The issue before us is whether Defendant's trial attorneys prepared a mitigation case that measures up to professional norms and, if not, whether that made a difference. In our view, the record before us is inadequate to resolve the issue. Defendant has presented considerable evidence supporting his claims. But other evidence may counter it. Rule 8(a) of the Rules Governing Section 2255 Proceedings requires the district court to review the record “to determine whether an evidentiary hearing is warranted.” That decision turns on “whether such a hearing could enable [the movant] to prove the [motion's] factual allegations, which, if true, would entitle the [movant] to ․ relief.” Schriro v. Landrigan, 550 U.S. 465, 474, 127 S.Ct. 1933, 167 L.Ed.2d 836 (2007) (stating standard in § 2254 cases). We hold that an evidentiary hearing is necessary to enable the district court to make the findings needed to determine whether Defendant has a valid claim. We therefore reverse and remand for further proceedings on the issue.

1. Deficient Performance

We begin with an overview of the penalty-phase defense that was presented. Defendant's trial attorneys called his mother, father, stepmother, brother, ex-wife, uncle, and cousin to testify that Defendant was a loved family member and good person who was sorry for killing Eales. The defense also called a state-court clerk to testify about Defendant's state-court proceedings and his lack of prior felonies, several state-prison employees to testify that Defendant was a well-behaved prisoner, two neighbors to testify that Defendant was a good mechanic and a nonviolent person, and a bondsman to testify that he had no concerns about Defendant's being a danger while his bench warrant was outstanding. None of the witnesses discussed Defendant's mental health or troubled background in any significant detail, and Defendant's closing argument included only one mention of his commitment to a hospital almost 20 years earlier “for drug abuse and other treatment,” and that was in the context of describing his “rocky” marriage. R., Vol. 5 pt. 2 at 4108.

The defense that was presented apparently helped to some extent. The jury did not find unanimously that the government had proved beyond a reasonable doubt that Defendant would pose a continuing and serious danger to others in prison, and unanimously found that he was a father and a loved son and stepson, and that his death would have an impact on his family and friends. Seven jurors found that he was a good neighbor and friend; five found that he had accepted responsibility for Eales's death from his state-court conviction and that he had been convicted and punished for the killing; and two found that he would not be a danger to society if imprisoned for life without parole.

What was missing from the presentation was evidence of Defendant's mental condition that could have been persuasive to the jury. In his § 2255 proceedings Defendant has presented a case that his defense team did little to investigate his background and mental condition. First, it may never have hired a mitigation expert or a mental-health professional to assess Defendant's mental capacity. The district court pointed to one of the defense attorneys' expense vouchers and attached documentation that said that they had retained the services of psychologist Jeanne Russell for “mitigation and assistance on mental health questions” at least in part because “she [had been] consulted during the State trials as the mitigation expert.” Barrett, 2012 WL 3542609, at *72 (internal quotation marks omitted). There is evidence, however, that Dr. Russell's work was restricted to an assessment of Defendant's future dangerousness. According to her declaration in these § 2255 proceedings, she “did not evaluate [Defendant's] neuropsychological functioning or focus on his psychological make-up, as the referral request was specific to risk assessment.” Am. Mot. for Collateral Relief, to Vacate, Set Aside, or Correct Sentence & for a New Trial, Ex. 56 at 1–2, Barrett, No. 6:09–civ–105–JHP (Sept. 25, 2009). She states that in mid-August 2005, about a month before the federal trial began, she was approached by Bret Smith, one of Defendant's trial attorneys, to be a mitigation investigator. She declined, stating that she was unqualified to perform such an investigation and there was not time to do so. She updated her risk assessment on Defendant and submitted it to Defendant's trial attorneys on September 15. On October 12 she visited Defendant in prison but this was after she had already submitted her updated report.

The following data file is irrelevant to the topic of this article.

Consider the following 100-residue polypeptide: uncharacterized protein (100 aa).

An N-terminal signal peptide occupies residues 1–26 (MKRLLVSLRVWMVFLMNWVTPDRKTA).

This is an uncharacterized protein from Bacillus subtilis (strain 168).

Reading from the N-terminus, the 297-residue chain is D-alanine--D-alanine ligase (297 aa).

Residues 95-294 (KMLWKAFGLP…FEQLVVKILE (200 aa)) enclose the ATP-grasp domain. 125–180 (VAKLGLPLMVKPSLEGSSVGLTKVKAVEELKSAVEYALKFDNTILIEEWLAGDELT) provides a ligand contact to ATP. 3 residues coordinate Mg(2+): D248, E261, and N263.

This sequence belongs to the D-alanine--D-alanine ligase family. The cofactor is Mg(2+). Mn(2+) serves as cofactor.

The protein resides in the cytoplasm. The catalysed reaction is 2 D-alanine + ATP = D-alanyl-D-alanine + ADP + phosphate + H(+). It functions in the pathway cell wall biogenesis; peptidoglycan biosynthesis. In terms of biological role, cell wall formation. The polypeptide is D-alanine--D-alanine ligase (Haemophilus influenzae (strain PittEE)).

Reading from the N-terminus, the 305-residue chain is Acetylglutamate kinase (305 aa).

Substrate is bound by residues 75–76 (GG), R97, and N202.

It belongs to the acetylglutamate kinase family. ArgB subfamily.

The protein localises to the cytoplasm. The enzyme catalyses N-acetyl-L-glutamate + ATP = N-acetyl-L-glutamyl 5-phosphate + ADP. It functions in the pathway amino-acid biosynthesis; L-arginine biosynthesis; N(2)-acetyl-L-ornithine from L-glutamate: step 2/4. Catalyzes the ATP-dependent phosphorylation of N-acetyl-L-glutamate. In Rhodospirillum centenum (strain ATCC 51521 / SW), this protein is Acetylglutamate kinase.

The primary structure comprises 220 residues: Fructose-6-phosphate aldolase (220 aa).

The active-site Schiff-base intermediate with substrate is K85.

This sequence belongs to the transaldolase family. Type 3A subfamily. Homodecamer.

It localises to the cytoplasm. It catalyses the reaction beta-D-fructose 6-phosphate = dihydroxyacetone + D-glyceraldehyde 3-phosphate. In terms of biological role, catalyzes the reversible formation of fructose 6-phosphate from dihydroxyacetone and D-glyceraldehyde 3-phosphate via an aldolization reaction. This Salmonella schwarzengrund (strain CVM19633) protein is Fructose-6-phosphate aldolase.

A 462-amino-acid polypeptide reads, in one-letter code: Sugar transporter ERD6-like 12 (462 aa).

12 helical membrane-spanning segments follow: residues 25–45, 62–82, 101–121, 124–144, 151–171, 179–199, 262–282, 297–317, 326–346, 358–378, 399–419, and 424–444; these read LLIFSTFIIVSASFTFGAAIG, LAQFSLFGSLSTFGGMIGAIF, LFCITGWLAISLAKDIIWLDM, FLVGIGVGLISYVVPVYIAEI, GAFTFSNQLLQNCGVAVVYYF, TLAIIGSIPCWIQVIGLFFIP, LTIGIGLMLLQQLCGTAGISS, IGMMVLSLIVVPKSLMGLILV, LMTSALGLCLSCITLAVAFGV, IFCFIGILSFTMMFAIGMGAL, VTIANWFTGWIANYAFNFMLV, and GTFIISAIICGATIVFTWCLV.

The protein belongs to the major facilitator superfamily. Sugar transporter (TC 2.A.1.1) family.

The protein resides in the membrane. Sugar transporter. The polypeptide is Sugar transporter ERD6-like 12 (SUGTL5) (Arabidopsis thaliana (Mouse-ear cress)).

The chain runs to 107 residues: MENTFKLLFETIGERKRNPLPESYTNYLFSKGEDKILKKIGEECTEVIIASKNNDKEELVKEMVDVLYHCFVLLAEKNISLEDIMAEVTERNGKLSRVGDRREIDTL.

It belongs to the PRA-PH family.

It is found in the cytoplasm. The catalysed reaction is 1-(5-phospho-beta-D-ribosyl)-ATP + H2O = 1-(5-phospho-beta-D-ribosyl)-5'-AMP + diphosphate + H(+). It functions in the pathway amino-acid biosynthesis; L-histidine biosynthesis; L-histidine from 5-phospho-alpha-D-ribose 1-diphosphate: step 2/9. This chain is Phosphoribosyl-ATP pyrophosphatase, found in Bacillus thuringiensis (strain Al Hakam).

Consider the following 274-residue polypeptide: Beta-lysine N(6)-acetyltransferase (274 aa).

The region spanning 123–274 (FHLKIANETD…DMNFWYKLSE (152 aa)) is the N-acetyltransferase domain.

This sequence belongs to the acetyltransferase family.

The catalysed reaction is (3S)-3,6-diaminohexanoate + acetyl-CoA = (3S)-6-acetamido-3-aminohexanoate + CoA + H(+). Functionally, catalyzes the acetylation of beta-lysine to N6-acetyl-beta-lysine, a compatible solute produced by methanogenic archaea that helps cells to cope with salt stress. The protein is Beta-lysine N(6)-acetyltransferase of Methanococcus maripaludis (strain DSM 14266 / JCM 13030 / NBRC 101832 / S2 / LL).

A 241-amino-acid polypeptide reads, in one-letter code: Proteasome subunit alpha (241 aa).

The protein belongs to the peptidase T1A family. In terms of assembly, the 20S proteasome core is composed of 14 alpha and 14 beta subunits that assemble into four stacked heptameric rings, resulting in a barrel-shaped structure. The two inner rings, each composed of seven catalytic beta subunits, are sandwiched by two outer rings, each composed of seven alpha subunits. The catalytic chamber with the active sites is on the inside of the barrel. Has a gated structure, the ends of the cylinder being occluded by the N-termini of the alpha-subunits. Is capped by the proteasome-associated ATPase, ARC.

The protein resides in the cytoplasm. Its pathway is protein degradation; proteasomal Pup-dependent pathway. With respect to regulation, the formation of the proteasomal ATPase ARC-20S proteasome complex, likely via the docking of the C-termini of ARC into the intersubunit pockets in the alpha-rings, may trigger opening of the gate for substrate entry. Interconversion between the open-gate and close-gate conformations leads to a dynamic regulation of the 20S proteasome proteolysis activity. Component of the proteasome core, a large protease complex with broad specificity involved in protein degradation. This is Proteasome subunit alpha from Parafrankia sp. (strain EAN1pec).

Additional evidence further supports Defendant's assertion of a lack of effort to retain mitigation expertise. According to the declaration of Julia O'Connell, Federal Defender for the Northern and Eastern Districts of Oklahoma, defense attorney Hilfiger called her office less than three months before the start of trial to ask if her mitigation specialist would be willing to meet sometime in the future. O'Connell referred him to Dick Burr, a federal death-penalty resource attorney. Burr declares that he never heard from Hilfiger or Smith on anything of substance. Similarly, the firm that was approved by the court for mitigation services, Inquisitor, Inc., was contacted only once by John Echols (an attorney for Defendant who withdrew and was replaced by Smith) and was never asked to perform any mitigation work.